I thought this was a rather enjoyable movie and there’s nothing to worry about for newbies with no previous knowledge either. You’re not plunged into a story where it is assumed the characters are known to the audience. The beginning of the movie plus the addition of a flashback scene to the origins of Kenshin’s X mark scar on his face gives the viewer some background knowledge on the main character. The plot is a bit predictable in that you can see where the story is heading. There’s nothing new or original in that aspect. The fight choreography though is spectacular with some intricate wirework added to the proceedings at times. It’s fast and exciting with an intense swordfight at the climax (probably the highlight of the entire movie). I wouldn’t say this movie is suitable for young kids as there is some blood being shed during the fight scenes. There’s a very good balance of drama and action in the movie. The characters in the movie are appealing enough. There’s a hint of a love triangle going on between Kenshin, Kaoru and Megumi but it’s never developed properly. The movie rattles along at a good pace and it builds up to the inevitable final showdown between Kenshin and the fake Battousai (a person he knows very well from the past). The running time was sufficient enough (2hrs and 15 mins) though I did think the middle section started to sag a bit. The cinematography helped to enhance the mood and atmosphere of the movie.

Takeru Sato is fantastic as Kenshin Himura. When I first saw him onscreen I thought I recognised him from somewhere and that’s when it dawned on me that he was Kamen Rider Den-O. He is believable as the mannerly young man with a dark past and he portrays the two sides of Kenshin extremely well. I’m not sure if Emi Takei’s character Kaoru was supposed to be the leading female in this movie but it felt like she was overshadowed somewhat by the alluring Yu Aoi as Megumi. Megumi it has to be said is the more interesting character of the two due to her involvement with the villain Kanryu in creating a new type of opium. Both Emi Takei and Yu Aoi are very easy on the eye. I liked the character of the swaggering brawler Sagora Sanosuke and the incredibly large sword he wields. Teruyuki Kagawa is suitably OTT as Kanryu Takeda. I’m not in a position to say whether they stayed true to the characters that appeared on the pages of the manga or not. I’ll leave that up to the fans to argue over.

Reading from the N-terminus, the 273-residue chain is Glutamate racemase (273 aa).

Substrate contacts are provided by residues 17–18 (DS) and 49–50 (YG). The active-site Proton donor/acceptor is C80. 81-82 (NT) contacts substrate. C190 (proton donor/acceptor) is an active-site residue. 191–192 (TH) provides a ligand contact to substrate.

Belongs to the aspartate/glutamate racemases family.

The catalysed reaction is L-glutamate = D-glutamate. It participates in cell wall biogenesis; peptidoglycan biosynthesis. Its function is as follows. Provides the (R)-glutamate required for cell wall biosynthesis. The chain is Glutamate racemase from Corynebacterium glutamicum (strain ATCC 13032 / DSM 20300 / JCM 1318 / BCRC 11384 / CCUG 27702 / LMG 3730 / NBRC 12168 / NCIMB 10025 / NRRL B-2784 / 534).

Rurouni Kenshin is a big-budget action-packed blockbuster which should appeal to long-time and non-fans alike. I found it very entertaining. This movie did extremely well at the Japanese box office because there’s already news that a sequel is on it’s way.

Sadako’s Rating: 3.5 stars out of 5

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KR MovieWarCore

This movie is split into 3 segments:

Message For W – Preparing for her wedding with Ryu Terui, Akiko Narumi becomes depressed. She becomes involved in a fight with Shotaro Hidari and Phillip as they battle a Pteranodon Yummy. Akiko isn’t happy that Terui is thinking of changing into KR Accel on their wedding day so she takes his Gaia memory and driver so he can’t transform. With the power of the Gaia memory, Pteranodon Yummy has Akiko watch the past of her father Sokichi Narumi. The mystery of why Sokichi came to become Kamen Rider Skull is revealed.

Nobunaga’s Desire – The mummified remains of the samurai warrior Oda Nobunaga dressed in armour is discovered with Kousei Kougami starting a revival experiment. However things go wrong and gets worse when Dr Maki gives Nobunaga the power of 3 dark core medals to change into a mindless Greeed and go on the rampage. Eiji witnesses the samurai attacking a man and transforms into OOO to fight the creature however it manages to escape. Eiji comes across an injured young man who is injured and seems lost. He discovers the man has amnesia but somehow he knows his name is Nobunaga. He tries to take care of him not knowing that he’s the creature he fought before. Pretty soon Nobunaga’s true purpose is discovered and Eiji must transform into OOO to battle the creature once and for all.